Including: Legal Malpractice, Breach of Fiduciary Duty and Attorney Negligence
Did your attorney commit legal malpractice?
In recent years, the number of lawyers across the country has grown tremendously. As the sophistication of practice in various specialty areas has become more prevalent, the opportunity for an attorney to commit legal malpractice has increased.
The two most essential elements of a legal malpractice case are:
a) The client can prove that the lawyer committed malpractice, negligence, breach of contract, or breach of fiduciary duty; and
b) That “but for” the malpractice, negligence or breach of contract/duty of the lawyer, the client would have prevailed in the underlying litigation or transaction.
Basically, the client must show that the lawyer caused the client’s damages.
Types of legal malpractice cases include:
Similar to a medical malpractice case, the attorney’s conduct is judged as to whether it met the “ opens in a new windowstandard of care” expected of other attorneys in the area, or whether that conduct deviated from the norm.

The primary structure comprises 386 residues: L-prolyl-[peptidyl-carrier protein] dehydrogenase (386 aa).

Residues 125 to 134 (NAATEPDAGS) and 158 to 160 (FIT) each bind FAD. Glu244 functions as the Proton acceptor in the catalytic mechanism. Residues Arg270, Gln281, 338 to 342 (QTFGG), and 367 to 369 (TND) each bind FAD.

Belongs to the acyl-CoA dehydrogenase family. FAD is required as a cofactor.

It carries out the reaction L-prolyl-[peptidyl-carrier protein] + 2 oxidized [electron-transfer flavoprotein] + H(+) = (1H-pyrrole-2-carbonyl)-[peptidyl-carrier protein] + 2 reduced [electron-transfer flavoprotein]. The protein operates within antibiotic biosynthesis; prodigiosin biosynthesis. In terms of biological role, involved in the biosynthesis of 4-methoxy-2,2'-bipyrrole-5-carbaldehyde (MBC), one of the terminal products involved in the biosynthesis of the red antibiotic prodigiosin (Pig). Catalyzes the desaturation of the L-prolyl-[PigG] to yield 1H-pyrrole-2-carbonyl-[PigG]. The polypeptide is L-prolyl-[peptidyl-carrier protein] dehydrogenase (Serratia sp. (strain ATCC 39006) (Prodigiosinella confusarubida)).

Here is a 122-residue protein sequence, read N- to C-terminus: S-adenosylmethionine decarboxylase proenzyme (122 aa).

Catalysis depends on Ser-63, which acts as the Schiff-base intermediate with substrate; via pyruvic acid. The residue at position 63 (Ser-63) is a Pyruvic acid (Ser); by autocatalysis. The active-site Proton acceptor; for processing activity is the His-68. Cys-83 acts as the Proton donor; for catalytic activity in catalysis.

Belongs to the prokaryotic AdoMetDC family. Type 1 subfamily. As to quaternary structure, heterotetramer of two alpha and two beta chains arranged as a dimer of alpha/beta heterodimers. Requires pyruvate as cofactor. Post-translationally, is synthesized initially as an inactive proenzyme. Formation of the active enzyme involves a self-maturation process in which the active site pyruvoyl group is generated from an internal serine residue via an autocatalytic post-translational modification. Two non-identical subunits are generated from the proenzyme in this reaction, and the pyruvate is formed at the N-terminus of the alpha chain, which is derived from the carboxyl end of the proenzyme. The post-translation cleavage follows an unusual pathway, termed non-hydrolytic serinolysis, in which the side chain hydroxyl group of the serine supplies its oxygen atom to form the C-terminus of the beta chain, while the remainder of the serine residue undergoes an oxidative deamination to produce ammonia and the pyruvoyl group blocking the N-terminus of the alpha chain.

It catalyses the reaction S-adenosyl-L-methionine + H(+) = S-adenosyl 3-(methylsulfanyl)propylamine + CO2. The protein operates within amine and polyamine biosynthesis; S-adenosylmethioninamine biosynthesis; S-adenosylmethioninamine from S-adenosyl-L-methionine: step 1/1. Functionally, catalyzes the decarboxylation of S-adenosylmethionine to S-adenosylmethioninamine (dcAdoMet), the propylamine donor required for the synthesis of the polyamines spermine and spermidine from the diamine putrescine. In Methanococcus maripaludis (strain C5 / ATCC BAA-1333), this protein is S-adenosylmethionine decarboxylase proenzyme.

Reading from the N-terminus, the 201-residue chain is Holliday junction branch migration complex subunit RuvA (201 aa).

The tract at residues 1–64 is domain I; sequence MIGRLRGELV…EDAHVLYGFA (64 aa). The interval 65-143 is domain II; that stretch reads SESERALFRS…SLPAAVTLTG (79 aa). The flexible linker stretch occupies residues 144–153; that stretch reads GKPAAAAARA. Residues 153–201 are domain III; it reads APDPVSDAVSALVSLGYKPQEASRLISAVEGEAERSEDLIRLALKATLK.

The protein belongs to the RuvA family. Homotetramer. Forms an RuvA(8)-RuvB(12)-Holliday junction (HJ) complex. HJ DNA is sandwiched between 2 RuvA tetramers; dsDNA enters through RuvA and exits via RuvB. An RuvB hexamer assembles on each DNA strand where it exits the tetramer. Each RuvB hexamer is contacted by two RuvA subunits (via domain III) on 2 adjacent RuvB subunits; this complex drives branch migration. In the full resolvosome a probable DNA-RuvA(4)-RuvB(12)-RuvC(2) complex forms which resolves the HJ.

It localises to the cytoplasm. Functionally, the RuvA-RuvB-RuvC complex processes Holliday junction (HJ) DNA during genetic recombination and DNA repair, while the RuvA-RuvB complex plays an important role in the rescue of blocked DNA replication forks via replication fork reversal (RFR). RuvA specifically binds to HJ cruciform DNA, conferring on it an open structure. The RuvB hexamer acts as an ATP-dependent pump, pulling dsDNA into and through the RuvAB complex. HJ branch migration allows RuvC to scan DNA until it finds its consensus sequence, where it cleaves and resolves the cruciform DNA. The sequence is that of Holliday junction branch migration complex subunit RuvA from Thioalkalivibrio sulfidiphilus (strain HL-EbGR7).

Breach of contract
When an attorney is retained by a client, there are implicit and explicit agreements as to the scope of the work to be performed, the manner in which it is to be done, and obligations of the parties. Generally, there will be a retainer agreement setting forth all of the obligations of the parties. Breach of the contract for legal representation may be proved to have occurred.
Fraud involves the intentional misrepresentation of material facts which adversely affects the client.
Conversion of moneys or property of a client may take a few forms. For instance, a lawyer may overbill for services not performed, or retain funds from a settlement that do not belong to the attorney.
Breach of fiduciary duty
Sometimes, the attorney will be acting in a fiduciary capacity, such as by power-of-attorney, and has certain responsibilities of ensuring that the attorney puts the client’s interests ahead of all others.